Some thought the pre-E3 2017 showcases were underwhelming, bringing little to no “big surprises.” What happened here?
“Sony’s gonna kill it this year. They have to; I can just feel it,” my friend declared, just days before E3 began. I tried to “harsh his buzz” a bit, and mentioned that the PlayStation Showcase would likely just show some new gameplay footage and release dates for previously announced titles.
“Don’t expect any big surprises,” I remarked. “We know just about everything up their sleeve, other than Sucker Punch’s next game.” Despite my tough-guy attitude, my heart fluttered at the thought of any possible surprises that Sony had in store for their fans. PlayStation brought its big guns to E3 2016—surely they’d do it again in 2017.
Yet there was no unanimous cheer or unwavering hype-fest surrounding Sony’s conference, held on the first “official” day of E3. Aside from a left-field Shadow of the Colossus announcement, everything went as expected, but with far less release date announcements. Xbox’s show just a day before also ran according to plan, as did Bethesda’s. Ubisoft definitely entertained and had its fair share of unexpected trailers, but even it failed to create a tsunami of excitement from the unnerving sea that is the Internet.
This E3 seemed to be when the bubble burst. For years, we protested against the endless cycle of “announcing a game years before its release” and “bringing out a PR manager to drone on about a title.” 2017 was the year that video game companies finally took the hint: at E3, gamers wanted to see games that were coming soon. Sadly, that meant that most players had heard of most titles on the floor, whether it be through rumors or previous announcements.
Despite the backlash against trailers for far-off games, the fact remains that those were the surprising announcements every year. The Last of Us captivated players years before its launch, just as Death Stranding‘s hype train knocked us off our feet in 2016. The community asked to know only of experiences that were within arms reach, yet expected announcements that were years away.
Game development takes a lot of time and people: we asked for games within a certain timeframe, and currently know about projects from a lot of people. Sure, there are surprises left in the industry, but those won’t release until 2019 or beyond. We don’t want those, now do we?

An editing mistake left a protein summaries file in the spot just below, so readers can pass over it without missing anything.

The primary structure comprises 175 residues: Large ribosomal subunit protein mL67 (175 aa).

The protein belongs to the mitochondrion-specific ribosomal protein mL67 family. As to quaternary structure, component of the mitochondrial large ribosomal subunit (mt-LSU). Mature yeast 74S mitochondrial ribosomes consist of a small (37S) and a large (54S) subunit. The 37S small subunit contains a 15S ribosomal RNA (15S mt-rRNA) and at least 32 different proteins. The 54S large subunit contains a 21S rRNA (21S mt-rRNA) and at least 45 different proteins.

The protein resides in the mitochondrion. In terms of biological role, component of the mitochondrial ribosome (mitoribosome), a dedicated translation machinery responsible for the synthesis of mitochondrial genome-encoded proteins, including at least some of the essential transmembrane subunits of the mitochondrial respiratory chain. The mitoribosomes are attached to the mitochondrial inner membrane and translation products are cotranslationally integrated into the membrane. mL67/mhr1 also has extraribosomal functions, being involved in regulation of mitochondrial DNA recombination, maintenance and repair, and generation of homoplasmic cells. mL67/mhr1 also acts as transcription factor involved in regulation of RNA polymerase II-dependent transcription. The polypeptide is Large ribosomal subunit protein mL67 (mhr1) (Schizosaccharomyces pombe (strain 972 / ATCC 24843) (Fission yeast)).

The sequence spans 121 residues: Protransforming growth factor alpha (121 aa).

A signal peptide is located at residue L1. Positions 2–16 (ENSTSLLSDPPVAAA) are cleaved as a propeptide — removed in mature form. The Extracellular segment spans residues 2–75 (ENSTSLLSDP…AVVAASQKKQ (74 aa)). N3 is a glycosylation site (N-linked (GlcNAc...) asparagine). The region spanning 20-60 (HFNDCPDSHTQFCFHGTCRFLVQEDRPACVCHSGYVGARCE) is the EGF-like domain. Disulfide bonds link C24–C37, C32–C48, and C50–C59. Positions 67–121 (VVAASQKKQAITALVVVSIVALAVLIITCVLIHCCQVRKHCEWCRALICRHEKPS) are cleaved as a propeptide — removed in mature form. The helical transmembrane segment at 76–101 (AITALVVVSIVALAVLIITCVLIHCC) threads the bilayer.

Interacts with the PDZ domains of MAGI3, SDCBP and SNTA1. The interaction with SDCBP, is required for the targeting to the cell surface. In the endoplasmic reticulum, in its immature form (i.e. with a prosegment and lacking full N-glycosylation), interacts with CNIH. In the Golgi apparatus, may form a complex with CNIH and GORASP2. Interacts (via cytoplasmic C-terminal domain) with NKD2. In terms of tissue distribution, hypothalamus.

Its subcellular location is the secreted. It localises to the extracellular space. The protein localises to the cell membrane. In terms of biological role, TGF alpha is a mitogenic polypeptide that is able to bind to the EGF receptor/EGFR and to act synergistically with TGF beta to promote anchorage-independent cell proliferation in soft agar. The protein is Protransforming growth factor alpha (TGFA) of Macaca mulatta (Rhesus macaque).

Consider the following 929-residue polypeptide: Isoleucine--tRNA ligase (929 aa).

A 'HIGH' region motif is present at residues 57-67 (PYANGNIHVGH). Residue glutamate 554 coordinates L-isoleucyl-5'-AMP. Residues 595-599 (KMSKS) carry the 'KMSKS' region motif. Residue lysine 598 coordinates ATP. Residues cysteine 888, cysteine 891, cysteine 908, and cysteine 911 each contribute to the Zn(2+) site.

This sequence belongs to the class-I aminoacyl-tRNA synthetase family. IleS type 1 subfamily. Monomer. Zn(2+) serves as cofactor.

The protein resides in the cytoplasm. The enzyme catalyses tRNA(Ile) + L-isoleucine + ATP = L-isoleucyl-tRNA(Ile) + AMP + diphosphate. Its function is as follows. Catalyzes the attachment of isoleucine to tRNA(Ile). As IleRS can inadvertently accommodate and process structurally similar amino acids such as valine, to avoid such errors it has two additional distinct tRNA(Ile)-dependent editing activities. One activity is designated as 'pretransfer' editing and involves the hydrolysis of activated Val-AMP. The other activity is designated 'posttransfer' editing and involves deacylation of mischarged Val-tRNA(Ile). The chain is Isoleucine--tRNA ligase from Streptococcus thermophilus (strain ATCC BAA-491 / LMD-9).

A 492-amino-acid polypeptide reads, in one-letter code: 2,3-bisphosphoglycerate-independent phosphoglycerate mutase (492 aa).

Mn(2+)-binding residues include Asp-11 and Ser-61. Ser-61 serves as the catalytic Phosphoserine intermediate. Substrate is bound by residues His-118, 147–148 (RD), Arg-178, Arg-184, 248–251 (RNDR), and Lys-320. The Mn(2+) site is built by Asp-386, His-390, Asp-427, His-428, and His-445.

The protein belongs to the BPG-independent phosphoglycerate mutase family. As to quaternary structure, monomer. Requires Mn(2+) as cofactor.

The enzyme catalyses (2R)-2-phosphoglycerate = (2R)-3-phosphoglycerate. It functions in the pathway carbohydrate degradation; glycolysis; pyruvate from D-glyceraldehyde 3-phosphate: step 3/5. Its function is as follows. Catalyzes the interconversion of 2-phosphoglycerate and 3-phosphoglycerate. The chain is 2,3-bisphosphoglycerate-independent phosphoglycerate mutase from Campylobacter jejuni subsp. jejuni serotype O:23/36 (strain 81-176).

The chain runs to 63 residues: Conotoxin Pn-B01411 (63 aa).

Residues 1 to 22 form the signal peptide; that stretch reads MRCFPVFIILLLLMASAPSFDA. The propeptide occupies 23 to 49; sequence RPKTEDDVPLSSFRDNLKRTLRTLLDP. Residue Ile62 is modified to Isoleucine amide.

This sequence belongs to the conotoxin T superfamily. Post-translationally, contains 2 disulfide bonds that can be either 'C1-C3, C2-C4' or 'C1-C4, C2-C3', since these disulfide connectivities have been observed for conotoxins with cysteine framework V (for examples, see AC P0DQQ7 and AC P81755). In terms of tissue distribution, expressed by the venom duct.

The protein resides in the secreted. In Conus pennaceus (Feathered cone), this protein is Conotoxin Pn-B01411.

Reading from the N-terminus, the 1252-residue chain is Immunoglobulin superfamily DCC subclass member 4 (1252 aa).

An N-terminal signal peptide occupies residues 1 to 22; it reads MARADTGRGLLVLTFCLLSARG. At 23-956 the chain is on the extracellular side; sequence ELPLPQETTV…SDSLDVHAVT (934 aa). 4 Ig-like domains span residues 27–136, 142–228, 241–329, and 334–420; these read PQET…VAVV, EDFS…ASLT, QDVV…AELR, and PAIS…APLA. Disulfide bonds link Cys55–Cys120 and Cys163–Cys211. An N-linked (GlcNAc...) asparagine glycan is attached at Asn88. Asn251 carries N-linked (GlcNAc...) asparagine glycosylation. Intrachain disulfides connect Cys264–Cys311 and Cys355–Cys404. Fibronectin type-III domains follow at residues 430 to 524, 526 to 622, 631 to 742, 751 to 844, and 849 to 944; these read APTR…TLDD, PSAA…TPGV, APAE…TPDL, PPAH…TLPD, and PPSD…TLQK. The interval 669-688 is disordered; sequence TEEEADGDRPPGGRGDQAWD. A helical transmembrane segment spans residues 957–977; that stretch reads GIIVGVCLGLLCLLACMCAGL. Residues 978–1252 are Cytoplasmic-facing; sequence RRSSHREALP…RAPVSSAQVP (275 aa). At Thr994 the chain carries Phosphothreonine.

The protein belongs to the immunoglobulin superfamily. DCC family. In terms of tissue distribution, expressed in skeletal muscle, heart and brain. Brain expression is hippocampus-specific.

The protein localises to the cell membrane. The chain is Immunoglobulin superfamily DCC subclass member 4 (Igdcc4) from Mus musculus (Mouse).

It certainly doesn’t help that E3’s showfloor was open to the public this year (it’s normally restricted to invited industry members). Gamers from across the world flocked to Los Angeles for E3 2017, and they expected playable demos galore. That wouldn’t exactly happen if every company brought surprise announcements for 2020 games, but left their upcoming titles at home.
Opening E3 up is not a bad thing. And many people were definitely excited by the many press briefings (including me). Yet the fact remains that many fans simply anticipated every announcement, and were never giddily caught off guard.
From the outset, we knew Xbox would unveil the Xbox One X and showcase titles to sell it. We knew Sony would bring us more God of War footage and tease us with some Spider-Man greatness. Bethesda told us their briefing would highlight games launching this year. This is what we wanted to see, this is what we wanted to play on the showfloor…and we have the audacity to complain. The audacity to say that this year was good, but not great.
They listened to us, guys.
Nintendo apparently didn’t get the memo, and uttered word of Metroid Prime 4 and Pokemon with an invisible release date. The Big N had arguably the best show of the convention simply because they surprised us when no one expected it. Some players hyped themselves up for Sony and were disappointed; others lowered their expectations for Nintendo and left as champions.
What can fix E3? Honestly, not much, from a development standpoint. These companies only have so much to announce, only so many things they can create. Yet it’d certainly be a load off their backs if we, as an industry, lost our cynicism and malevolence for one week. Imagine if we hadn’t told these businesses to stop showing us far-off releases. Would we have seen Halo 6, Death Stranding, or even a Fallout 4 spinoff? Maybe so.
E3 is the one week where every gaming community comes together to wish each other the best—where we all hope that each others’ dreams come true. It should be a supportive, thoughtful week, where we celebrate any and all gaming news. In 2018, please: strive to keep an open mind to all announcements. Try to temper your expectations while keeping a wishlist in your back pocket. Hopefully, we’ll all be happier for it.